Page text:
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About this Item: Washington, 1867. unbound. 1 page on "War Department" letterhead, 9.75 x 7.75 inches, Washington, November 6, 1867 -- an uncommon partly printed document signed "U.S. Grant" as ad interim Secretary of War, a post he held for only eight weeks, informing Thomas J. Greggs: "You are hereby notified that the President of the United States has appointed you, for gallant and meritorious services during the war, a Captain by Brevet. Should the Senate at their next session, advise and consent thereto, you will be commissioned accordingly." Beautifully framed to 15.5 x 17.5 inches with a 4.5 x 3.75-inch copperplate portrait, along with a tan matte and black-and-gold frame. The letter has horizontal folds and a small smudge in the left margin; overall a magnificent item in near fine condition. At the time that this document was signed, President Andrew Johnson was undergoing Impeachment proceedings. A week earlier he compounded his problems by firing Secretary of War Stanton and convincing Grant to fill the Cabinet position. Two months later both houses of Congress determined that it was illegal to fire Stanton and that he should be reinstated immediately. Grant, rather than to get caught up with the political controversy, walked away from President Johnson - both men refusing to speak to one another for the rest of their lives. Seller Inventory # 231088

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Grant, Ulysses S

Published by The American News Company, New York City (1879)

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About this Item: The American News Company, New York City, 1879. First edition of Young's illustrated narrative of Grant's international travel, with an original document signed by Ulysses S. Grant as President. Quartos, two volumes bound in three quarters morocco over pebbled leatherette boards, gilt titles and elaborate gilt tooling to the spine in six compartments within raised gilt bands, marbled endpapers, all edges marbled, tissue-guarded engraved frontispiece portrait of grant, illustrated with engravings both full page and within the text. In near fine condition. One page, partially printed, the document reads, "I hereby authorize and direct the Secretary of State to affix the Seal of the United States to a Warrant for the pardon of Harris Fisher and Henry Goldstein, dated this day and signed by me and for so doing this shall be his warrant. "U.S. Grant" Washington 23 Nov. 1874." In fine condition. The document measures 10 inches by 7.75 inches. Ulysses S. Grant was the 18th President of the United States (1869-77). As Commanding General of the United States Army (1864-69), Grant worked closely with President Abraham Lincoln to lead the Union Army to victory over the Confederacy in the Civil War. He implemented Congressional Reconstruction, often at odds with Lincoln's successor, Andrew Johnson. Twice elected president, Grant led the Republicans in their effort to remove the vestiges of Confederate nationalism and slavery, protect African-American citizenship, and supported unbridled nationwide industrial expansionism during the Gilded Age. Seller Inventory # 100138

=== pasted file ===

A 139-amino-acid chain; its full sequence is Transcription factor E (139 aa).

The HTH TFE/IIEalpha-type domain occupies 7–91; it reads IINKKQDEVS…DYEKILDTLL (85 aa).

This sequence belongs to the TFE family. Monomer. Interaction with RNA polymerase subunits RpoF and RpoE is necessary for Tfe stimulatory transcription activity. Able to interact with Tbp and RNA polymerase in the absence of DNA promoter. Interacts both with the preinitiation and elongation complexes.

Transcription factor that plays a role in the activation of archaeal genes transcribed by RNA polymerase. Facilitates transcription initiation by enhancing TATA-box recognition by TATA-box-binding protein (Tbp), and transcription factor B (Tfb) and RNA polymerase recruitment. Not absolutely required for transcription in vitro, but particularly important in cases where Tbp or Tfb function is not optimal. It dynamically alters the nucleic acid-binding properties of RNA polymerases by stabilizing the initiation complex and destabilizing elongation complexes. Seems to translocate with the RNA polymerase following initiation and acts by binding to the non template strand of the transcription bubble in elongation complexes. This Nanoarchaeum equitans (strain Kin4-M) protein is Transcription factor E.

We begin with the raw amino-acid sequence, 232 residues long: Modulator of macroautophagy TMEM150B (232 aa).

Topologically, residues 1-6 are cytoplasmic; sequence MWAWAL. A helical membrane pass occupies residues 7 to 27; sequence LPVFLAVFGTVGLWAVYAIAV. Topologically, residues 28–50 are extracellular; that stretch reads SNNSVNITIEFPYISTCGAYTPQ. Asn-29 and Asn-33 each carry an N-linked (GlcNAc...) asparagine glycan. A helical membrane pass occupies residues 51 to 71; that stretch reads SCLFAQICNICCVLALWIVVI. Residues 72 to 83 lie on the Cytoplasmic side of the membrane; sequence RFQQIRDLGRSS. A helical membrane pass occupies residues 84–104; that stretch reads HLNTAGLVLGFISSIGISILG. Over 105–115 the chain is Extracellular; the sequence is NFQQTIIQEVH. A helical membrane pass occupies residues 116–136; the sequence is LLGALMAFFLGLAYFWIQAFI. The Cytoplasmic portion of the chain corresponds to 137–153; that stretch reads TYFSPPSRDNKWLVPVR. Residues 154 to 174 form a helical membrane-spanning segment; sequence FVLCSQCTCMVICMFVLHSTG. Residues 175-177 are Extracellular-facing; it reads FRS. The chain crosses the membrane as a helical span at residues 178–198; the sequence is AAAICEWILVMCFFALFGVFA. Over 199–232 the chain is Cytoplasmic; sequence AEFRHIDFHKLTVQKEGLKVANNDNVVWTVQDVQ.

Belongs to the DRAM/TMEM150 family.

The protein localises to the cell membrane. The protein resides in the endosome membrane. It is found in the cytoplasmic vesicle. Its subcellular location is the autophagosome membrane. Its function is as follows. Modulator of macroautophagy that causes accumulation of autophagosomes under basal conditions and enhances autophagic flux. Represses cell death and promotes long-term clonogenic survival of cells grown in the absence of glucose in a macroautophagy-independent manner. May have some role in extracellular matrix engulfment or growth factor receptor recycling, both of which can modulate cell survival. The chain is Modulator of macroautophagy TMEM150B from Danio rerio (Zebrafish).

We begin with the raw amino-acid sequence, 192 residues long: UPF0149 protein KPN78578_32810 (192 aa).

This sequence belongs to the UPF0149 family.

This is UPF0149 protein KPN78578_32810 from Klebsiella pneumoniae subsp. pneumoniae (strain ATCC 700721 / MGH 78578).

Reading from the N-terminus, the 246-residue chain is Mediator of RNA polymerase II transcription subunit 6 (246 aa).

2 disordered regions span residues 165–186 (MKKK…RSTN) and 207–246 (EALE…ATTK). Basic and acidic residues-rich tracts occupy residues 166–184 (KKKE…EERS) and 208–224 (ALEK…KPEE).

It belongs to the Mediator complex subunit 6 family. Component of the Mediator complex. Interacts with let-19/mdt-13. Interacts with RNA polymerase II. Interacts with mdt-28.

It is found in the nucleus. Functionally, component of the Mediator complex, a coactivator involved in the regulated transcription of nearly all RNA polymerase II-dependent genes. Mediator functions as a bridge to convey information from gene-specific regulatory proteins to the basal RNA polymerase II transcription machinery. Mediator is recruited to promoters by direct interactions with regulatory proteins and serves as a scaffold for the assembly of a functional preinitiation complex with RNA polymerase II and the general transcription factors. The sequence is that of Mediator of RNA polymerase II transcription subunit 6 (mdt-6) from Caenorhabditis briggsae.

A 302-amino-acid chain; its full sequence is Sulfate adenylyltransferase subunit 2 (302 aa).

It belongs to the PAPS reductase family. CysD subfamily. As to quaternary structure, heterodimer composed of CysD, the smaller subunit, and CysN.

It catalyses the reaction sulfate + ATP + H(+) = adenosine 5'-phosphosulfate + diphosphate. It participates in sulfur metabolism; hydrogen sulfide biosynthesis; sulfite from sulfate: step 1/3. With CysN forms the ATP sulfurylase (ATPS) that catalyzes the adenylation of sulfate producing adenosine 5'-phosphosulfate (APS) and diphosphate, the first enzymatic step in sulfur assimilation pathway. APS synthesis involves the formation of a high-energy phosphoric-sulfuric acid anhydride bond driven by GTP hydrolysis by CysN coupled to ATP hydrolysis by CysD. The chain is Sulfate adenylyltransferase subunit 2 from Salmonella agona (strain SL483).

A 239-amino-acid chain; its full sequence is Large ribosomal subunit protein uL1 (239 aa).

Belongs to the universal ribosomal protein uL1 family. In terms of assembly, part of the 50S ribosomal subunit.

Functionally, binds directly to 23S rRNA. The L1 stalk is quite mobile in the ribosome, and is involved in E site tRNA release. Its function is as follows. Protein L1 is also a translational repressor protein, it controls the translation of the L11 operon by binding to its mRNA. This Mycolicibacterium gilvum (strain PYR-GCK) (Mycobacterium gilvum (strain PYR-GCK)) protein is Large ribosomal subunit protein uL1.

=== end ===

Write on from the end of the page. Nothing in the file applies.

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Grant, Ulysses S